Catholic bishops will meet in Baltimore next week for their annual fall meeting, where the agenda includes an address from Cardinal Daniel DiNardo, president of the U.S. Conference of Catholic Bishops, updates from working groups on racism and immigration as well as elections for heads of various subcommittees.
According to a press release from the U.S.C.C.B., much of the business appears to be routine, though the bishops as a body have been vocal in recent months about a range of political and social issues, as well as internal church politics, that are sure to come up during the meeting.
For example, just yesterday three bishops who head subcommittees issued a blistering letter calling the G.O.P.-backed tax overhaul “unacceptable” because, they say, it raises taxes on the poor to reduce taxes on the wealthy. The problem of gun violence may also come up. After the church shooting on Nov. 5 in Texas, bishops said America’s problem with gun violence must be addressed with “a real debate about needed measures to save lives and make our communities safer.”
Internally, divisions inside the Catholic Church became more public earlier this month when a theological adviser to the U.S. bishops resigned after making public a scathing letter he wrote to Pope Francis critical of his papacy.
A range of political and social issues, as well as internal church politics, are sure to come up during the fall bishops' meeting.
In response, Cardinal DiNardo took the unusual step of releasing a letter professing loyalty to the pope. Some Catholics opposed to the direction they believe the pope is leading the church have rallied around the theologian, Thomas Weinandy, O.F.M., Cap., accusing the bishops of silencing him. Cardinal DiNardo will address the full body of bishops as the first year of his three-year presidency comes to an end, and some Catholics want him to address Father Weinandy’s letter.
“The fact that someone whom [the bishops] trusted in the important area of doctrine could malign their brother bishops and come out with the grave suggestion that the pope might be committing a sin against the Holy Spirit—the only sin that scripture says ‘cannot be forgiven’—seems curiously not to have disturbed them much,” Rita Ferrone wrote at Commonweal.
In terms of elections for officers, the most notable race is for the leadership of the bishops’ committee on pro-life activities, currently headed by Cardinal Timothy Dolan. Some church observers see in the race an indication about how the bishops view what it means to be pro-life.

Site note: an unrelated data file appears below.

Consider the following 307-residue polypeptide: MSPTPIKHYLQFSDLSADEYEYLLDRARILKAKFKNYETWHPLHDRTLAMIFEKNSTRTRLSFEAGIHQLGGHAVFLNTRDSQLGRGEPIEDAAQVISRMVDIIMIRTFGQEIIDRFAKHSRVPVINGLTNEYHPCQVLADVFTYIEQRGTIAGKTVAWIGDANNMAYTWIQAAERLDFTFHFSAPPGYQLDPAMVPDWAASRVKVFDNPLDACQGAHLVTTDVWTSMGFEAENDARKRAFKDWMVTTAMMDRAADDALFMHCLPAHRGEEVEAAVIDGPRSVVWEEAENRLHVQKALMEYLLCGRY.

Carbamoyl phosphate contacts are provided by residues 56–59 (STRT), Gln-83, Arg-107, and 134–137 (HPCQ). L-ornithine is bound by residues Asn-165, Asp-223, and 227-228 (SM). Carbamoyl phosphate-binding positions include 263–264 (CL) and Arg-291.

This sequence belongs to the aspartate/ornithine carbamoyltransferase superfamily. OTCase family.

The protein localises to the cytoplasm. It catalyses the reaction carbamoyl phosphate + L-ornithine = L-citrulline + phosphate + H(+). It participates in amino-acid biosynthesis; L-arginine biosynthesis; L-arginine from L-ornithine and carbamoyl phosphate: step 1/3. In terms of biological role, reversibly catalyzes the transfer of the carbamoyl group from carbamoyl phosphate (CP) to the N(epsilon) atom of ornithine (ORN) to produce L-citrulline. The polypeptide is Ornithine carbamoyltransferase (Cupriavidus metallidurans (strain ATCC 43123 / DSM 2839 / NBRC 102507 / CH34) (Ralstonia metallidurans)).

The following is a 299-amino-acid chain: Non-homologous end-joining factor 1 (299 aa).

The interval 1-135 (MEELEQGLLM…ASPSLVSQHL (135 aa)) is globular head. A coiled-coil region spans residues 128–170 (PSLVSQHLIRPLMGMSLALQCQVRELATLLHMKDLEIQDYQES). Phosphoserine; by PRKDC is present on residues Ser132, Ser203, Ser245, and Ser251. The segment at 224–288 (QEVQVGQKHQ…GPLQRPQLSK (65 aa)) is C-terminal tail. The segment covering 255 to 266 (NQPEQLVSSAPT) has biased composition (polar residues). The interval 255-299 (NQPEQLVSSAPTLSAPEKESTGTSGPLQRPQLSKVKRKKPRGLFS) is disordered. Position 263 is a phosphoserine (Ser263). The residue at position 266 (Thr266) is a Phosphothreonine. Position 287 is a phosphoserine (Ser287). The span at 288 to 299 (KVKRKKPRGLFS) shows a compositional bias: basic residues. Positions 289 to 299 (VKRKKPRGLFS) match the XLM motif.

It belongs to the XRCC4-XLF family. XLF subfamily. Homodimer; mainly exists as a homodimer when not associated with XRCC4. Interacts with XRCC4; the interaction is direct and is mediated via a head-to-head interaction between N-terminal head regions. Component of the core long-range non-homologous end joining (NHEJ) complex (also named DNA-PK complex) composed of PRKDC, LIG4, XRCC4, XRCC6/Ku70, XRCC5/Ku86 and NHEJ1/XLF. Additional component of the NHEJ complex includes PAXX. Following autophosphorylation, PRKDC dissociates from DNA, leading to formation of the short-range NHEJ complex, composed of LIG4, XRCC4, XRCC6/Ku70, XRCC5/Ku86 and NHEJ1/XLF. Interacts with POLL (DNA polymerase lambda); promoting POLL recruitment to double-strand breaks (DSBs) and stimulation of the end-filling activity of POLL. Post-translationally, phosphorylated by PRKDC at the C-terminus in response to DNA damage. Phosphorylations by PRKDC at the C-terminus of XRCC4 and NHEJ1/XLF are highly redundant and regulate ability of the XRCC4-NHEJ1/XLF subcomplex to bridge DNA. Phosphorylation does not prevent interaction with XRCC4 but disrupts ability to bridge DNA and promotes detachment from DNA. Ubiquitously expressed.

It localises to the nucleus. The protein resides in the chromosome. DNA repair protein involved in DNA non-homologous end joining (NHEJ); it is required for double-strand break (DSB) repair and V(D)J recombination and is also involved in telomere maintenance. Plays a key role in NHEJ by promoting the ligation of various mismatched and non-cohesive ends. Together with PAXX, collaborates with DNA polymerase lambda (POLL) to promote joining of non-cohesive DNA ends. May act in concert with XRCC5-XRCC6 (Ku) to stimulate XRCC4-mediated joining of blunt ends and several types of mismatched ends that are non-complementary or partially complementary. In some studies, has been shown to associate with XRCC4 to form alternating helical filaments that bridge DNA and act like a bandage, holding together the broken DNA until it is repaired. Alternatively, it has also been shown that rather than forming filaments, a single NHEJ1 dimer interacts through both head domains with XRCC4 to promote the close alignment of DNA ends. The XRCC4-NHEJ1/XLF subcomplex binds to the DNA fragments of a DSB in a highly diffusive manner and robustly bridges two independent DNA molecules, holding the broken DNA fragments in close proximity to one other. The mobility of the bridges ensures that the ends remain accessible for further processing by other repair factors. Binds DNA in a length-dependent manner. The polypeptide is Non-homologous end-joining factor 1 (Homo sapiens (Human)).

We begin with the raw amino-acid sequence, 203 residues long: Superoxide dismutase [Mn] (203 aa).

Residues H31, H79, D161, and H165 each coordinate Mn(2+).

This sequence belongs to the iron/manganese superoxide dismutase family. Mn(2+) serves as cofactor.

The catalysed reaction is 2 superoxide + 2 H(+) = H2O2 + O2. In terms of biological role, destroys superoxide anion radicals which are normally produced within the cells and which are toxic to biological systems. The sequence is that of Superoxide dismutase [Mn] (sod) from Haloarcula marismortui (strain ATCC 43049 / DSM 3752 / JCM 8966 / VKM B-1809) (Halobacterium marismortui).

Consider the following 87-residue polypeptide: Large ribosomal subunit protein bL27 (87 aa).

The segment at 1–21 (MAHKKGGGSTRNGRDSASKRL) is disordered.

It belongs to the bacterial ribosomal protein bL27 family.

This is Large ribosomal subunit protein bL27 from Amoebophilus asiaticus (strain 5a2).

Cardinal Blase Cupich of Chicago and Archbishop Joseph Naumann of Kansas City, Kan., will square off, and while they both oppose abortion, their leadership in the pro-life area has played out in different ways.
When it comes to life issues, Cardinal Cupich frequently invokes his predecessor, Cardinal Joseph Bernardin, who advocated for a consistent ethic of life that includes abortion and the death penalty, but also issues of poverty, gun violence and war. Cardinal Cupich has written that these issues, along with abortion and euthanasia, contribute to society’s “disregard for the value of human life.”
Archbishop Naumann, a member of the pro-life committee, is seen as the more traditional voice on abortion. He cut ties with the Girl Scouts of America after critics accused the organization of promoting abortion rights, and he has said public figures who support abortion rights should not take Communion.
“In many ways, the election is a referendum on the bishops’ approach to ‘pro-life activities,’” J.D. Flynn wrote at Catholic News Agency, saying it comes down to whether bishops want to resurrect Cardinal Bernardin’s approach or stick with the status quo.
Other committee chair positions that will be filled include the committee on religious liberty, which was made a permanent fixture in the conference earlier this year following contentious debate, as well as committees on communications, doctrine and cultural diversity.
The U.S.C.C.B. will gather for Mass on Sunday, Nov. 12, to celebrate the 100th anniversary of the organization. Cardinal Pietro Parolin, the pope’s secretary of state, is expected to attend.